|ESPN.com: Soccer||[Print without images]|
If games against Argentina are anything to go by, not much has changed in three years since the U.S. national team last faced Lionel Messi & Co. Once again, the U.S. secured a result that it barely deserved, one that will only serve to paper over the team's weaknesses.
To be sure, getting any kind of result against a team as talented as the Argentines has its benefits. And credit must be given to the Americans' cast-iron mentality in the face of a relentless Argentina attack. But it must be said that the stellar play of goalkeeper Tim Howard was about the only thing that kept the game from being a runaway, especially in the first half.
Certainly the halftime introduction of forward Juan Agudelo and right back Timothy Chandler made a huge impact in the second half, with Agudelo grabbing a somewhat fortuitous equalizer after goalkeeper Mariano Andujar left Carlos Bocanegra's header on the doorstep. But great goalkeeping and unquenchable desire, while admirable traits, will not be enough to carry the U.S. program forward.
The biggest concern again centers on the U.S. midfield, which was badly outplayed from the outset. While things improved in the second half, the U.S. still needs more composure on the ball, highlighting just how big the loss of injured midfielder Stuart Holden is. This observation is not made with the expectation that the U.S. will have the possession edge against a team like Argentina, but it at least needs to possess the ball long enough to take the pressure off the backline, especially as veterans like Bocanegra and Jay DeMerit are replaced by younger players during this World Cup cycle.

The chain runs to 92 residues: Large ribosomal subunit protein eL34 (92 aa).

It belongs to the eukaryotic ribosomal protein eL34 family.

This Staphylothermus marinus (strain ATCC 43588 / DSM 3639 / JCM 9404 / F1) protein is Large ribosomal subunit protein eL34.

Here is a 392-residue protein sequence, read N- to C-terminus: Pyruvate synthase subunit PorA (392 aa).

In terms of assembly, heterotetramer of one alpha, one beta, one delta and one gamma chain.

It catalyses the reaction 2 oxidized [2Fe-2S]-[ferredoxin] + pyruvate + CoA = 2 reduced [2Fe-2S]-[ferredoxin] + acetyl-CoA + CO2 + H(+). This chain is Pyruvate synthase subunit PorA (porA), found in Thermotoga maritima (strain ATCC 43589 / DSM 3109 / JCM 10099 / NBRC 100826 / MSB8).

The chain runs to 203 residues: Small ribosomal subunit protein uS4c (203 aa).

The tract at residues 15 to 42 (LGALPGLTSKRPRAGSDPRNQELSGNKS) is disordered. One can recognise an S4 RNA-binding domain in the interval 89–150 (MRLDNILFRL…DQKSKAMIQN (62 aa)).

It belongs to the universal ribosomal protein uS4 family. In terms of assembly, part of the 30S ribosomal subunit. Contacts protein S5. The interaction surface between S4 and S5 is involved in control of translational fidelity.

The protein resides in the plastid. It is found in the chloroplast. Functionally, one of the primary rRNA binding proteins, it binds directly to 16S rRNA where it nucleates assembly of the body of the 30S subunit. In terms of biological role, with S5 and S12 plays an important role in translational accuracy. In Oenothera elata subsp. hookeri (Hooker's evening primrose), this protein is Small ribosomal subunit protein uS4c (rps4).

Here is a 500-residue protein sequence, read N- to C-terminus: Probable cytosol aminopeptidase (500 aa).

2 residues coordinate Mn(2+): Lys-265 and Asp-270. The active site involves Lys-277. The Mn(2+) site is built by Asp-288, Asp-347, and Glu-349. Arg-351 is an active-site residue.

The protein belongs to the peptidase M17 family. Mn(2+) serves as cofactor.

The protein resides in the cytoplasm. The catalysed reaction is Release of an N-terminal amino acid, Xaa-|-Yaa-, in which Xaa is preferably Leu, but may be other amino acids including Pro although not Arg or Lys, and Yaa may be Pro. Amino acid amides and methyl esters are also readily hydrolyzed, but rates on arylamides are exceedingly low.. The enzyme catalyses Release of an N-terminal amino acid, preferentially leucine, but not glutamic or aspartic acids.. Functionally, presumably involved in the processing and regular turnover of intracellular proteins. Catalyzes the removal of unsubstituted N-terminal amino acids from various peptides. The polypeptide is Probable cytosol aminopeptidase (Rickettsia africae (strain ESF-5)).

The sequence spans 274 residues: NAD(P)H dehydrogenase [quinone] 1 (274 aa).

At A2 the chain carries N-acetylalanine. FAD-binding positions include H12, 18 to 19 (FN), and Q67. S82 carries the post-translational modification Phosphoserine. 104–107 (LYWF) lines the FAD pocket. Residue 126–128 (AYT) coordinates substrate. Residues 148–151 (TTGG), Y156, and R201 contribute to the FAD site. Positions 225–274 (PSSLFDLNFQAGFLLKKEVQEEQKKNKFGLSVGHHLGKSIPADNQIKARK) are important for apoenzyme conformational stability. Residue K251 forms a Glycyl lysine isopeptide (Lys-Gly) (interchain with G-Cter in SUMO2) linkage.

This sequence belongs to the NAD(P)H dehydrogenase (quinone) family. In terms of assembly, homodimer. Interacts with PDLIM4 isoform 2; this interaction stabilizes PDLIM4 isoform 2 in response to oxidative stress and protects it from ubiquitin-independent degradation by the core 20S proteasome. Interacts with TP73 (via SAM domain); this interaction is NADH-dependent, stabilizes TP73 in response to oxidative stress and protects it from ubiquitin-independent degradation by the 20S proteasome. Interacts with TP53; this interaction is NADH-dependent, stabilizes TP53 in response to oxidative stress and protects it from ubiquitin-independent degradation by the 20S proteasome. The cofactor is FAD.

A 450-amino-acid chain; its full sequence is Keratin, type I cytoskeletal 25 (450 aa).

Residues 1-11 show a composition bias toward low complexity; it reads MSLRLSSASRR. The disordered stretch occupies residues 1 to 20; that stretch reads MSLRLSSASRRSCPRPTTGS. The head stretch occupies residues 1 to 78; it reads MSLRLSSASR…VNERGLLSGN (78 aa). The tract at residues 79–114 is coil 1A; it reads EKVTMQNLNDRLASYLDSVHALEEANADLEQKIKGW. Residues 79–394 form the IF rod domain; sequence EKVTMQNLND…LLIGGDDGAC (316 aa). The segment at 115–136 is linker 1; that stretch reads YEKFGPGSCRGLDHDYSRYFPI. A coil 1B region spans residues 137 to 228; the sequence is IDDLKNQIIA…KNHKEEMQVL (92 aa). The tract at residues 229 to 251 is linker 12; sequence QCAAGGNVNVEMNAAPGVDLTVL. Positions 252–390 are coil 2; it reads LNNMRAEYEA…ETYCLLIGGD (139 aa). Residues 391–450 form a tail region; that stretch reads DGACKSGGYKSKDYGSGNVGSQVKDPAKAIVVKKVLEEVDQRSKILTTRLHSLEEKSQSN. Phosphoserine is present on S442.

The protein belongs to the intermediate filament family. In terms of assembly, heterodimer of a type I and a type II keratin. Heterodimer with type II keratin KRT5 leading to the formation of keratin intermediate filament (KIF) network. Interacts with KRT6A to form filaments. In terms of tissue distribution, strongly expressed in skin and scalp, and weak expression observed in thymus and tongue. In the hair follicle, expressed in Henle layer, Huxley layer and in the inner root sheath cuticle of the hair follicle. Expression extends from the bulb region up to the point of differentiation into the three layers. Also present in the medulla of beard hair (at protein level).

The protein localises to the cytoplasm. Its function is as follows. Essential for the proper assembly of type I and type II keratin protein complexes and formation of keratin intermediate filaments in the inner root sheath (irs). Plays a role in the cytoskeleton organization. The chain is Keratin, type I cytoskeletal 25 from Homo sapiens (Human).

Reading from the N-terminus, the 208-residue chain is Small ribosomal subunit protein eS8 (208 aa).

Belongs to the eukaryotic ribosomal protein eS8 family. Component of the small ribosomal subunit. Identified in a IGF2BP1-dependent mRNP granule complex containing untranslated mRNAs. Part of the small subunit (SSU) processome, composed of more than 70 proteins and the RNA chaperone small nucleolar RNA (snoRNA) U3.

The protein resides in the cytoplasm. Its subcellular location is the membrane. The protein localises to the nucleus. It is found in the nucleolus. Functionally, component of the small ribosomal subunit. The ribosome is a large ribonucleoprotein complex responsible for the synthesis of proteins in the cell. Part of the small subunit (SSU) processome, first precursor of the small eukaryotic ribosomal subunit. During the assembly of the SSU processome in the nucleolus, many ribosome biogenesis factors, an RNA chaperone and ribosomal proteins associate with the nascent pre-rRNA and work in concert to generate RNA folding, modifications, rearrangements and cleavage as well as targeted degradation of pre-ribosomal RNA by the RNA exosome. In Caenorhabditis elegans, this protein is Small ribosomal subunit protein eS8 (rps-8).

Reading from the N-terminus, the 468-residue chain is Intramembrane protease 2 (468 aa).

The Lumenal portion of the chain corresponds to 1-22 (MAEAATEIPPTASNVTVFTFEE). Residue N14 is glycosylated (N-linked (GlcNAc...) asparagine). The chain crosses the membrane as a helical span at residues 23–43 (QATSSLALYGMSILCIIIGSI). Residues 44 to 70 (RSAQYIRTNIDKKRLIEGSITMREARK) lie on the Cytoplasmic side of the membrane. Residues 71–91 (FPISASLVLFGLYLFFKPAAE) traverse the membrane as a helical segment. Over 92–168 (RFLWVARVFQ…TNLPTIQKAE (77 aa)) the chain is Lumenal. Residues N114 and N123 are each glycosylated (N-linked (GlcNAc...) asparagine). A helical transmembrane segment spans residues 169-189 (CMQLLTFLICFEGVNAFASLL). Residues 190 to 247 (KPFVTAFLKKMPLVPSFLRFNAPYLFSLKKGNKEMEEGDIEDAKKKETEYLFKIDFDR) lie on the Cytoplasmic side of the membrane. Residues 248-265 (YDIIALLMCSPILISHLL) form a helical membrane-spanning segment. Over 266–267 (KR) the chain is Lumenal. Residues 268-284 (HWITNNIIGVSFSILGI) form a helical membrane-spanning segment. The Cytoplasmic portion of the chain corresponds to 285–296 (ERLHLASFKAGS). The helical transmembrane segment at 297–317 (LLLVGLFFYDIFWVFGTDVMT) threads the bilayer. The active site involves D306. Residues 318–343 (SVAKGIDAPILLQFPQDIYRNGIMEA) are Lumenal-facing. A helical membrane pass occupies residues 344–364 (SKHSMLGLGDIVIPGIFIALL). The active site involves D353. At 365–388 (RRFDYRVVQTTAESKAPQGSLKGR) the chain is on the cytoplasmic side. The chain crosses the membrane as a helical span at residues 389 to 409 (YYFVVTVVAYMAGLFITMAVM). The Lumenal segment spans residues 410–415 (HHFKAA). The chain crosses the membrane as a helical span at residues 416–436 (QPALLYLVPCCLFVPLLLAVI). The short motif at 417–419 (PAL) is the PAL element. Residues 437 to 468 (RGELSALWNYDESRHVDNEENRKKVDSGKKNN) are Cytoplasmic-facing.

It will also be interesting to see how much longer manager Bob Bradley will trot out a 4-2-3-1 formation. For the second time this cycle, the central trio of Michael Bradley, Maurice Edu and Jermaine Jones looked out of sync. Once Jones was pulled at halftime in favor of Agudelo, the U.S. looked much more cohesive.
Are there reasons for optimism? Without question, and most of those center on the impressive performances that Agudelo continues to deliver. It now seems almost certain that his promotion from the U-20 national team will become permanent. But without more composed possession play out of the U.S. midfield, it won't matter how well Agudelo plays. That is what Bob Bradley will be looking from his team Tuesday against Paraguay.
In the meantime, here's how the U.S. players performed:
Player ratings: (1-10)
Tim Howard, 8 -- He seemed to be one of the few U.S. players who was up for the match from the beginning. Denied Messi several times, as well as Angel Di Maria, and had absolutely no chance on Esteban Cambiasso's goal.
Carlos Bocanegra, 5 -- Did plenty to keep the U.S. defense from breaking, but getting nutmegged by Messi's pass in the run-up to the Argentine goal was not one of his better moments. His header helped set the stage for Agudelo's equalizer.